March 31, 2021 The Georgia NAACP fully commends the state’s full repeal of its citizen’s arrest statute from 1863, making Georgia the first state in the nation's history to repeal such an archaic, racist law.

Media Contact: Tequeria Barrett /

Atlanta, GA - The Georgia NAACP commends state lawmakers for repealing Georgia’s citizen’s arrest law, which it and other civil rights groups had strongly lobbied for following the fatal shooting of Ahmaud Arbery early last year.

The new legislation, House Bill 479, was overwhelmingly approved by Georgia’s House of Representatives and Senate and signed into law by Governor Brian Kemp. It ends the ability for most private persons to arrest someone they suspect of committing a crime, and makes Georgia the first state to remove a citizen’s arrest statute from its books. Versions of the law vary in the majority of states where it is on the books.

Georgia’s citizen’s arrest statute of 1863, which is rooted in a history of racism, had allowed a private person to arrest an offender if the offense was committed “in his presence or within his immediate knowledge.” It faced renewed criticism after it was cited by a prosecutor last year to justify not charging three white men involved in the fatal shooting of Ahmaud Arbery, an unarmed, 25-year-old Black man who had been out jogging near Brunswick, GA.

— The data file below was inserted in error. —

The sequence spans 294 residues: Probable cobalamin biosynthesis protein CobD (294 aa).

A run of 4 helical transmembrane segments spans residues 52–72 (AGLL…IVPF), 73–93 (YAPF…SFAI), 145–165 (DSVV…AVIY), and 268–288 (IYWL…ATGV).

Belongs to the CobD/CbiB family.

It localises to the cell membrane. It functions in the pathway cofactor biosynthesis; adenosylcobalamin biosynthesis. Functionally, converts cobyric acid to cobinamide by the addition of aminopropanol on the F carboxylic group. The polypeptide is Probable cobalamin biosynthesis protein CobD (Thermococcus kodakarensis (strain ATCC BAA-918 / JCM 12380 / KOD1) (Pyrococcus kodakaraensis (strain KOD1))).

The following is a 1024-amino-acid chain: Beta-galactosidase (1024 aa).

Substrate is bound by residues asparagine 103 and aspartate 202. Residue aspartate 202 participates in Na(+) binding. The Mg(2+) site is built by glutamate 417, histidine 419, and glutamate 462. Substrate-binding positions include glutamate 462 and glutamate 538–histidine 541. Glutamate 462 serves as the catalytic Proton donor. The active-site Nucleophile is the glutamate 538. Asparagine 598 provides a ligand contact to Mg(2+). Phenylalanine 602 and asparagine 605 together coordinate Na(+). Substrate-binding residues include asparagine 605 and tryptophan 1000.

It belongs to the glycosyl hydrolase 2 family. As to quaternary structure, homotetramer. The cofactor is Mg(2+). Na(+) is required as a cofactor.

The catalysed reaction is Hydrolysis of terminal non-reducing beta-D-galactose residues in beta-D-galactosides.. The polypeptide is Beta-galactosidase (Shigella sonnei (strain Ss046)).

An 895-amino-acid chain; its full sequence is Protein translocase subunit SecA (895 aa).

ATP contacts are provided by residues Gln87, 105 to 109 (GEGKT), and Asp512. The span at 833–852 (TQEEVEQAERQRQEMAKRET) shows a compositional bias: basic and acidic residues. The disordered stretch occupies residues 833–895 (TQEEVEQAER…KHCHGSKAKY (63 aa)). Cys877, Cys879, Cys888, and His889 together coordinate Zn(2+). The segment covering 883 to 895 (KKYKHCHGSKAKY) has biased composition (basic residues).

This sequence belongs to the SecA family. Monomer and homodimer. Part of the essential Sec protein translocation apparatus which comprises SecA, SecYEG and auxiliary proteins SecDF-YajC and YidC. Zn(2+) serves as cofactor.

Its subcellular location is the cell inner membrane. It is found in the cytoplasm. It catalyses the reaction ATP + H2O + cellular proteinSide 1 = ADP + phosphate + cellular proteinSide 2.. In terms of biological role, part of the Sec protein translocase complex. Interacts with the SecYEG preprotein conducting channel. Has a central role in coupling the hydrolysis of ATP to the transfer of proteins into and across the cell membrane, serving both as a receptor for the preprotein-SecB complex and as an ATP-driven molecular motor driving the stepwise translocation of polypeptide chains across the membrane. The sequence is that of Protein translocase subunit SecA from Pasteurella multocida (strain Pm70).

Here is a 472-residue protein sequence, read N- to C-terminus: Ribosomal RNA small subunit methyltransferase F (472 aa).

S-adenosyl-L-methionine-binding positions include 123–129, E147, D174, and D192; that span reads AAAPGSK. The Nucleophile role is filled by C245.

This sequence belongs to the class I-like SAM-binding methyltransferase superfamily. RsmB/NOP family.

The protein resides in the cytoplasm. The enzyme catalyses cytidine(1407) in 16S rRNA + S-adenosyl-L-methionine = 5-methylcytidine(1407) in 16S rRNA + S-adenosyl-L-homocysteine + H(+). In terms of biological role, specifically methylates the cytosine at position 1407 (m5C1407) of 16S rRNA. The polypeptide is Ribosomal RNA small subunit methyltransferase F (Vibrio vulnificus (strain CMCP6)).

The new law restricts the ability to detain someone suspected of committing a crime to business owners and employees, security officers, private investigators, and weight inspectors, along with law enforcement officers of any jurisdiction. Deadly force or force likely to cause great bodily harm cannot be used to detain someone except in cases of self-defense, protecting a home, or preventing a forcible felony.

House Bill 479 was a product of work by the Georgia NAACP, the Southern Center for Human Rights, members of the JustGeorgia Coalition, the Arbery family and Brunswick community, and a bipartisan coalition of state legislators.

### About The Georgia NAACP

The National Association for the Advancement of Colored People (NAACP) has had an unbroken presence in Georgia since 1917. The Georgia NAACP maintains a network of units throughout Georgia, from cities to small rural counties. The Georgia NAACP has been the most effective and consistent advocate for African American civil rights in Georgia. You can read more about the Georgia NAACP’s work and mission at

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